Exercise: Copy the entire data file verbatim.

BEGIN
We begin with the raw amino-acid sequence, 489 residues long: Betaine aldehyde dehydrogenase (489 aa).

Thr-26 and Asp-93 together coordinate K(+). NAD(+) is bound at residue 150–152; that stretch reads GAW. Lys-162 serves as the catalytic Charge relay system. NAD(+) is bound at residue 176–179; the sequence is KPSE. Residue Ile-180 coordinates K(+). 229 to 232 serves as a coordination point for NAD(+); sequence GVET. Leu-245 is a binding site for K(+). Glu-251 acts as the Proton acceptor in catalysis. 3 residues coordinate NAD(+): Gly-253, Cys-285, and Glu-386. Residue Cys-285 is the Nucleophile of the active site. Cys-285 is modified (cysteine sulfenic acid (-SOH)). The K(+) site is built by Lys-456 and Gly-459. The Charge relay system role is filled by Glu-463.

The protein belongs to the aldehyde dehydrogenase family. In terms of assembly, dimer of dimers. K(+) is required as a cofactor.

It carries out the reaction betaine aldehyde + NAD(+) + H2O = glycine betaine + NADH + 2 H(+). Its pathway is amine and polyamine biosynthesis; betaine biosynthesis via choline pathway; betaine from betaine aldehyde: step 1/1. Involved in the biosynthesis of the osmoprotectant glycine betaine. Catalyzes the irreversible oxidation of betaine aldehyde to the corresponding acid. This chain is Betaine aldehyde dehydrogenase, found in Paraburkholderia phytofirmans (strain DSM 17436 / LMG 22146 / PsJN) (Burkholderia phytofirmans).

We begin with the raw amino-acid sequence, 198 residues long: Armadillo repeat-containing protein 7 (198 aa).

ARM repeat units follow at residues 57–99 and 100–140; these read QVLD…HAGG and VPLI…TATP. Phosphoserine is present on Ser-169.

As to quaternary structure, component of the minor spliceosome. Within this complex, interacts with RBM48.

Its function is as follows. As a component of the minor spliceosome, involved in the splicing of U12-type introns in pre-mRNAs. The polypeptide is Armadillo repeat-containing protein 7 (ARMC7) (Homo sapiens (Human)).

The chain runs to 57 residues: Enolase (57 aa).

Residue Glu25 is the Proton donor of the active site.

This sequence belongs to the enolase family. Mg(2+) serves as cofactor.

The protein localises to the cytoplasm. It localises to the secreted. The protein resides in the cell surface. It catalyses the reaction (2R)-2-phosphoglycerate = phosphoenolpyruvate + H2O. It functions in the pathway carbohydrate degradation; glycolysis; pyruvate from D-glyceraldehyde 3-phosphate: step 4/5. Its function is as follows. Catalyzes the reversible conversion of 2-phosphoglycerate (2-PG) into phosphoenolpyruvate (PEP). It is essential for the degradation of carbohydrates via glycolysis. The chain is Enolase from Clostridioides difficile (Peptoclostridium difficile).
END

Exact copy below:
We begin with the raw amino-acid sequence, 489 residues long: Betaine aldehyde dehydrogenase (489 aa).

Thr-26 and Asp-93 together coordinate K(+). NAD(+) is bound at residue 150–152; that stretch reads GAW. Lys-162 serves as the catalytic Charge relay system. NAD(+) is bound at residue 176–179; the sequence is KPSE. Residue Ile-180 coordinates K(+). 229 to 232 serves as a coordination point for NAD(+); sequence GVET. Leu-245 is a binding site for K(+). Glu-251 acts as the Proton acceptor in catalysis. 3 residues coordinate NAD(+): Gly-253, Cys-285, and Glu-386. Residue Cys-285 is the Nucleophile of the active site. Cys-285 is modified (cysteine sulfenic acid (-SOH)). The K(+) site is built by Lys-456 and Gly-459. The Charge relay system role is filled by Glu-463.

The protein belongs to the aldehyde dehydrogenase family. In terms of assembly, dimer of dimers. K(+) is required as a cofactor.

It carries out the reaction betaine aldehyde + NAD(+) + H2O = glycine betaine + NADH + 2 H(+). Its pathway is amine and polyamine biosynthesis; betaine biosynthesis via choline pathway; betaine from betaine aldehyde: step 1/1. Involved in the biosynthesis of the osmoprotectant glycine betaine. Catalyzes the irreversible oxidation of betaine aldehyde to the corresponding acid. This chain is Betaine aldehyde dehydrogenase, found in Paraburkholderia phytofirmans (strain DSM 17436 / LMG 22146 / PsJN) (Burkholderia phytofirmans).

We begin with the raw amino-acid sequence, 198 residues long: Armadillo repeat-containing protein 7 (198 aa).

ARM repeat units follow at residues 57–99 and 100–140; these read QVLD…HAGG and VPLI…TATP. Phosphoserine is present on Ser-169.

As to quaternary structure, component of the minor spliceosome. Within this complex, interacts with RBM48.

Its function is as follows. As a component of the minor spliceosome, involved in the splicing of U12-type introns in pre-mRNAs. The polypeptide is Armadillo repeat-containing protein 7 (ARMC7) (Homo sapiens (Human)).

The chain runs to 57 residues: Enolase (57 aa).

Residue Glu25 is the Proton donor of the active site.

This sequence belongs to the enolase family. Mg(2+) serves as cofactor.

The protein localises to the cytoplasm. It localises to the secreted. The protein resides in the cell surface. It catalyses the reaction (2R)-2-phosphoglycerate = phosphoenolpyruvate + H2O. It functions in the pathway carbohydrate degradation; glycolysis; pyruvate from D-glyceraldehyde 3-phosphate: step 4/5. Its function is as follows. Catalyzes the reversible conversion of 2-phosphoglycerate (2-PG) into phosphoenolpyruvate (PEP). It is essential for the degradation of carbohydrates via glycolysis. The chain is Enolase from Clostridioides difficile (Peptoclostridium difficile).